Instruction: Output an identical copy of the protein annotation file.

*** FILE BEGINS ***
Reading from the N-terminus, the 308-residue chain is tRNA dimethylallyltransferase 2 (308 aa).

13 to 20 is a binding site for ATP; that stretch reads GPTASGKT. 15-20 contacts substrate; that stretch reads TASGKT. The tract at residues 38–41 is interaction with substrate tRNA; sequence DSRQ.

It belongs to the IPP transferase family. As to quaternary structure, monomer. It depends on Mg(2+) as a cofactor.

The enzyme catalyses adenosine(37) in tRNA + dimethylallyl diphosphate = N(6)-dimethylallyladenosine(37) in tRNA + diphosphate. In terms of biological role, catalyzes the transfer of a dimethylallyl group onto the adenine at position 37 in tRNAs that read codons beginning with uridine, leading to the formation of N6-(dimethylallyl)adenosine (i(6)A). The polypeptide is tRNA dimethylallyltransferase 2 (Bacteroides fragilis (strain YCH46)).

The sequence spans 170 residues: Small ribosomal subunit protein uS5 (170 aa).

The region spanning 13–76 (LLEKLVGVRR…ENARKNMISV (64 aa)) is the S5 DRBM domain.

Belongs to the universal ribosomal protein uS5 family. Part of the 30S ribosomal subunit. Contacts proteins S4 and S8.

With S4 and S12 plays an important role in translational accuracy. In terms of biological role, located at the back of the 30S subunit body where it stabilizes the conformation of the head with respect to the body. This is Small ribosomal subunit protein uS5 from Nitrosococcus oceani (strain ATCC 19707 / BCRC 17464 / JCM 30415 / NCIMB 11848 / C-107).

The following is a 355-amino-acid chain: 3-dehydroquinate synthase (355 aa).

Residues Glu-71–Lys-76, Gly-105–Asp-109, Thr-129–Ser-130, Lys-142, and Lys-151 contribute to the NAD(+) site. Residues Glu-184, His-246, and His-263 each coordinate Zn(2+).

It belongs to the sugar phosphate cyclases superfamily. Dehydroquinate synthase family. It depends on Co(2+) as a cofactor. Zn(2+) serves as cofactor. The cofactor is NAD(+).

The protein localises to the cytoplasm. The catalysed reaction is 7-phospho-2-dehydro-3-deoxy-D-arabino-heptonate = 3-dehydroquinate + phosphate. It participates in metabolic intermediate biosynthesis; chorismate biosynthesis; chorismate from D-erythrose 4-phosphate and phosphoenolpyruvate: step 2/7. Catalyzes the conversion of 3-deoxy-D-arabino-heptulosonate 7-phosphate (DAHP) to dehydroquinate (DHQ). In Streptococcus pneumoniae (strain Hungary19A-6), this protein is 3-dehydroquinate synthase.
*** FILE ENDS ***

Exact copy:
Reading from the N-terminus, the 308-residue chain is tRNA dimethylallyltransferase 2 (308 aa).

13 to 20 is a binding site for ATP; that stretch reads GPTASGKT. 15-20 contacts substrate; that stretch reads TASGKT. The tract at residues 38–41 is interaction with substrate tRNA; sequence DSRQ.

It belongs to the IPP transferase family. As to quaternary structure, monomer. It depends on Mg(2+) as a cofactor.

The enzyme catalyses adenosine(37) in tRNA + dimethylallyl diphosphate = N(6)-dimethylallyladenosine(37) in tRNA + diphosphate. In terms of biological role, catalyzes the transfer of a dimethylallyl group onto the adenine at position 37 in tRNAs that read codons beginning with uridine, leading to the formation of N6-(dimethylallyl)adenosine (i(6)A). The polypeptide is tRNA dimethylallyltransferase 2 (Bacteroides fragilis (strain YCH46)).

The sequence spans 170 residues: Small ribosomal subunit protein uS5 (170 aa).

The region spanning 13–76 (LLEKLVGVRR…ENARKNMISV (64 aa)) is the S5 DRBM domain.

Belongs to the universal ribosomal protein uS5 family. Part of the 30S ribosomal subunit. Contacts proteins S4 and S8.

With S4 and S12 plays an important role in translational accuracy. In terms of biological role, located at the back of the 30S subunit body where it stabilizes the conformation of the head with respect to the body. This is Small ribosomal subunit protein uS5 from Nitrosococcus oceani (strain ATCC 19707 / BCRC 17464 / JCM 30415 / NCIMB 11848 / C-107).

The following is a 355-amino-acid chain: 3-dehydroquinate synthase (355 aa).

Residues Glu-71–Lys-76, Gly-105–Asp-109, Thr-129–Ser-130, Lys-142, and Lys-151 contribute to the NAD(+) site. Residues Glu-184, His-246, and His-263 each coordinate Zn(2+).

It belongs to the sugar phosphate cyclases superfamily. Dehydroquinate synthase family. It depends on Co(2+) as a cofactor. Zn(2+) serves as cofactor. The cofactor is NAD(+).

The protein localises to the cytoplasm. The catalysed reaction is 7-phospho-2-dehydro-3-deoxy-D-arabino-heptonate = 3-dehydroquinate + phosphate. It participates in metabolic intermediate biosynthesis; chorismate biosynthesis; chorismate from D-erythrose 4-phosphate and phosphoenolpyruvate: step 2/7. Catalyzes the conversion of 3-deoxy-D-arabino-heptulosonate 7-phosphate (DAHP) to dehydroquinate (DHQ). In Streptococcus pneumoniae (strain Hungary19A-6), this protein is 3-dehydroquinate synthase.